Along with a good 5-cent cigar and a functioning library system, Southern Oregon will have to get along without One World. A student committee at Southern Oregon University has pulled the plug on the award-winning music series.

Along with a good 5-cent cigar and a functioning library system, Southern Oregon will have to get along without One World. A student committee at Southern Oregon University has pulled the plug on the award-winning music series.

SOU's educational activities advisory committee recommended no longer supporting the series, which brought musicians from around the world to perform in Southern Oregon, and the recommendation was accepted by SOU's Associated Students governing body.

"Students decide how to spend the incidental fee they charge themselves," said Deb Myers, SOU Director of Student Activities and Leadership. "In these times of short budgets and new priorities they made a decision not to subsidize it. They look at about 45 different programs, and they wanted to do some new things."

The series presented such performers as Habib Koite of Mali, Youssou N'Dour of Senegal, The Drummers of Burrundi and The Throat Singers of Tuva. In the last couple of years, Maria Kelly, who booked the entertainers as an independent contractor, booked more American acts such as Mickey Hart's Planet Drum, composer Philip Glass, mandolinist David Grisman, the Taj Mahal Trio, singer Steve Earl and guitarist Leo Kottke, who performed March 4, and others.

"The bottom line is that there was never big support for world music from the students," said Kelly, who took over the reigns of the series from founder Tom Olbrich six years ago.

The series was started out of the ashes of an earlier program in 1994 by Olbrich, who is now executive director of the Ashland Independent Film Festival, under the aegis of SOU's program board, with the participation of SOU-owned Jefferson Public Radio. Early shows brought performers to SOU's Music Recital Hall.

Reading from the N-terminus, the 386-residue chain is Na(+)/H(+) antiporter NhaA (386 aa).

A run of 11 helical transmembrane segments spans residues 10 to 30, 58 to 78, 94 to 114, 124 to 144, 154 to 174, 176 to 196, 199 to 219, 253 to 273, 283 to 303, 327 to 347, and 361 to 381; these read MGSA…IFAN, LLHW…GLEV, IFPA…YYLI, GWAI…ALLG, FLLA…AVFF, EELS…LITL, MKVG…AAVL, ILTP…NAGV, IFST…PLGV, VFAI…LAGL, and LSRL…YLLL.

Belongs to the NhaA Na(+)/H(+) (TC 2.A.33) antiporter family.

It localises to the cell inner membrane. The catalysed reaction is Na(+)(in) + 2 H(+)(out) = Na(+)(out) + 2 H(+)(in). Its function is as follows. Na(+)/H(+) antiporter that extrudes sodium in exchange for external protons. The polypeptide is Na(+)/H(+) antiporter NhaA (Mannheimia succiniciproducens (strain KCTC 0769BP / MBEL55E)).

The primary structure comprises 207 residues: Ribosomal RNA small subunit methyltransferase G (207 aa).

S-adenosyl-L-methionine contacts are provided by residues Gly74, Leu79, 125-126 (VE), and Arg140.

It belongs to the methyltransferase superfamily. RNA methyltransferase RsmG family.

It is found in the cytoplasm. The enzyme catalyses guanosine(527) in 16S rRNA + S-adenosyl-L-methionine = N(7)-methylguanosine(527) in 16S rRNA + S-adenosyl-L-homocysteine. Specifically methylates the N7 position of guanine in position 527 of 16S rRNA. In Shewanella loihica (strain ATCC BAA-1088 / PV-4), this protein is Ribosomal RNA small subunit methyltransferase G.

In 1997 the series expanded to the refurbished Craterian Ginger Rogers in Medford as well, and in 2001 Kelly came aboard.

Myers said it was hard for many SOU students to get to Medford to see shows.

Kelly said the program was doomed by the combination of a lack of interest in world music, a tough economy, lack of corporate sponsors or underwriters and a climate of budget cuts at SOU.

"Over the years they cut the student prices in half," Kelly said of SOU students.

For the 2006-07 season, student tickets were $10.

Students voted to cut the program once before, but a strong campaign by Olbrich saved it.

"It pulls on my heartstrings to not be able to bring this music to my own hometown," Kelly said. "I'm doing some soul-searching."

Kelly also books concerts for JPR's Cascade Theatre in Redding, Calif., as many as 18 or 20 a year. She booked Paul DeLay into the old Ashland Armory in July on behalf of JPR, and she presents concerts in Bend.

She said several dozen people have expressed support for the series and disappointment at its cancellation.

"It might come back in one form or another," she said.

She said that would likely require some combination of underwriting, corporate sponsorship, grants or other support.

Myers said, "We'd be willing to explore how to make it continue" — but only if a presenter were interested in reviving the series without any student money.

JPR's Paul Westhell said the station might be interested.

"We'd continue to look for opportunities to present concerts consistent with One World's mission and quality," he said.

The One World Web site has been shut down, but Kelly says she can be reached by those wishing to comment at info@mkpmusic.com.

Reach reporter Bill Varble at 776-4478 or bvarble@mailtribune.com.